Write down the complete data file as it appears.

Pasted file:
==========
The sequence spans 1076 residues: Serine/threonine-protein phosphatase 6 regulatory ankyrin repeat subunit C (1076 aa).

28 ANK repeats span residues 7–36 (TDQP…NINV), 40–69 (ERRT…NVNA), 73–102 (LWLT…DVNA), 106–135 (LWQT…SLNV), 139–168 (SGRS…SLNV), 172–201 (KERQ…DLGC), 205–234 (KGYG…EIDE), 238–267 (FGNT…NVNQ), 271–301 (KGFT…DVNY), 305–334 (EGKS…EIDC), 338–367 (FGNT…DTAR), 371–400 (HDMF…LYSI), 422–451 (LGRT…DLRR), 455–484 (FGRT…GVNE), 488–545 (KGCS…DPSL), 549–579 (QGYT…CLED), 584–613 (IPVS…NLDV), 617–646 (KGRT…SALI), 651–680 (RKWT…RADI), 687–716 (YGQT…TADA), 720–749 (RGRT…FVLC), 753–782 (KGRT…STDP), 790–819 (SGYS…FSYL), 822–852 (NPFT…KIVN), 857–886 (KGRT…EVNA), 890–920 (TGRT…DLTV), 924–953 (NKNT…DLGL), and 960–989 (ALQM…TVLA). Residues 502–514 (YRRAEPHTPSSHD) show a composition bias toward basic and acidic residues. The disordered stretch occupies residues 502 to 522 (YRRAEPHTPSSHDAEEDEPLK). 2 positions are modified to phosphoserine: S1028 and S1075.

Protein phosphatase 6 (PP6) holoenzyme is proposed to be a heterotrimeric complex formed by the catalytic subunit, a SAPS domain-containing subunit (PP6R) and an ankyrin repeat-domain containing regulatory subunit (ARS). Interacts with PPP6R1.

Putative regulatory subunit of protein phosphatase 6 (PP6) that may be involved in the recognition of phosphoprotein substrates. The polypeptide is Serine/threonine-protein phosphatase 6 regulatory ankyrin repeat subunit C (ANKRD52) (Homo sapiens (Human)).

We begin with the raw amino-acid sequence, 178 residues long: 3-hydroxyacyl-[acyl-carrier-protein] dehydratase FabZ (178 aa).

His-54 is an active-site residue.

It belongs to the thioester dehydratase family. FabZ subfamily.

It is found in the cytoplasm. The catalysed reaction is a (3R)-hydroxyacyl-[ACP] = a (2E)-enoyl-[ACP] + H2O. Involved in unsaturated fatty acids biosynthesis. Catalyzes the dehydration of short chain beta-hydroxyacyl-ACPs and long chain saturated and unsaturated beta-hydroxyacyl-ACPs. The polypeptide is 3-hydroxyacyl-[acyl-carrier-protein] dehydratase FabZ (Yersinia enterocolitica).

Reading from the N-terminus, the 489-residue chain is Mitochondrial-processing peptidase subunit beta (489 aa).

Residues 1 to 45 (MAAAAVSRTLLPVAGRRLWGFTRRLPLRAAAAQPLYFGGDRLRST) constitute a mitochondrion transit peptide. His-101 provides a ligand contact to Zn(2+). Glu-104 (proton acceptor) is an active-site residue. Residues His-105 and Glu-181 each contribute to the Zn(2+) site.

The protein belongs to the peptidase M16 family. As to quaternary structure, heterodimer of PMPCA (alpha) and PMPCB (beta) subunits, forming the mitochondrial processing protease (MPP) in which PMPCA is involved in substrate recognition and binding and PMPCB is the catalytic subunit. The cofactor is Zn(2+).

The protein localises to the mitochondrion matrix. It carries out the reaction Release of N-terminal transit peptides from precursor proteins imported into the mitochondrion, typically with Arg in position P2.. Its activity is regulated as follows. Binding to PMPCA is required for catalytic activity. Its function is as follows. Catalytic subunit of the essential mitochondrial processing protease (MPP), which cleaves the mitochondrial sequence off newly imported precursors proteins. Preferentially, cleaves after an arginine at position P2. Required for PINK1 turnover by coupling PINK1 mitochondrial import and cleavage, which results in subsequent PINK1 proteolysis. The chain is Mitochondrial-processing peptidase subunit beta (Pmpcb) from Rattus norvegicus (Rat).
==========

The sequence spans 1076 residues: Serine/threonine-protein phosphatase 6 regulatory ankyrin repeat subunit C (1076 aa).

28 ANK repeats span residues 7–36 (TDQP…NINV), 40–69 (ERRT…NVNA), 73–102 (LWLT…DVNA), 106–135 (LWQT…SLNV), 139–168 (SGRS…SLNV), 172–201 (KERQ…DLGC), 205–234 (KGYG…EIDE), 238–267 (FGNT…NVNQ), 271–301 (KGFT…DVNY), 305–334 (EGKS…EIDC), 338–367 (FGNT…DTAR), 371–400 (HDMF…LYSI), 422–451 (LGRT…DLRR), 455–484 (FGRT…GVNE), 488–545 (KGCS…DPSL), 549–579 (QGYT…CLED), 584–613 (IPVS…NLDV), 617–646 (KGRT…SALI), 651–680 (RKWT…RADI), 687–716 (YGQT…TADA), 720–749 (RGRT…FVLC), 753–782 (KGRT…STDP), 790–819 (SGYS…FSYL), 822–852 (NPFT…KIVN), 857–886 (KGRT…EVNA), 890–920 (TGRT…DLTV), 924–953 (NKNT…DLGL), and 960–989 (ALQM…TVLA). Residues 502–514 (YRRAEPHTPSSHD) show a composition bias toward basic and acidic residues. The disordered stretch occupies residues 502 to 522 (YRRAEPHTPSSHDAEEDEPLK). 2 positions are modified to phosphoserine: S1028 and S1075.

Protein phosphatase 6 (PP6) holoenzyme is proposed to be a heterotrimeric complex formed by the catalytic subunit, a SAPS domain-containing subunit (PP6R) and an ankyrin repeat-domain containing regulatory subunit (ARS). Interacts with PPP6R1.

Putative regulatory subunit of protein phosphatase 6 (PP6) that may be involved in the recognition of phosphoprotein substrates. The polypeptide is Serine/threonine-protein phosphatase 6 regulatory ankyrin repeat subunit C (ANKRD52) (Homo sapiens (Human)).

We begin with the raw amino-acid sequence, 178 residues long: 3-hydroxyacyl-[acyl-carrier-protein] dehydratase FabZ (178 aa).

His-54 is an active-site residue.

It belongs to the thioester dehydratase family. FabZ subfamily.

It is found in the cytoplasm. The catalysed reaction is a (3R)-hydroxyacyl-[ACP] = a (2E)-enoyl-[ACP] + H2O. Involved in unsaturated fatty acids biosynthesis. Catalyzes the dehydration of short chain beta-hydroxyacyl-ACPs and long chain saturated and unsaturated beta-hydroxyacyl-ACPs. The polypeptide is 3-hydroxyacyl-[acyl-carrier-protein] dehydratase FabZ (Yersinia enterocolitica).

Reading from the N-terminus, the 489-residue chain is Mitochondrial-processing peptidase subunit beta (489 aa).

Residues 1 to 45 (MAAAAVSRTLLPVAGRRLWGFTRRLPLRAAAAQPLYFGGDRLRST) constitute a mitochondrion transit peptide. His-101 provides a ligand contact to Zn(2+). Glu-104 (proton acceptor) is an active-site residue. Residues His-105 and Glu-181 each contribute to the Zn(2+) site.

The protein belongs to the peptidase M16 family. As to quaternary structure, heterodimer of PMPCA (alpha) and PMPCB (beta) subunits, forming the mitochondrial processing protease (MPP) in which PMPCA is involved in substrate recognition and binding and PMPCB is the catalytic subunit. The cofactor is Zn(2+).

The protein localises to the mitochondrion matrix. It carries out the reaction Release of N-terminal transit peptides from precursor proteins imported into the mitochondrion, typically with Arg in position P2.. Its activity is regulated as follows. Binding to PMPCA is required for catalytic activity. Its function is as follows. Catalytic subunit of the essential mitochondrial processing protease (MPP), which cleaves the mitochondrial sequence off newly imported precursors proteins. Preferentially, cleaves after an arginine at position P2. Required for PINK1 turnover by coupling PINK1 mitochondrial import and cleavage, which results in subsequent PINK1 proteolysis. The chain is Mitochondrial-processing peptidase subunit beta (Pmpcb) from Rattus norvegicus (Rat).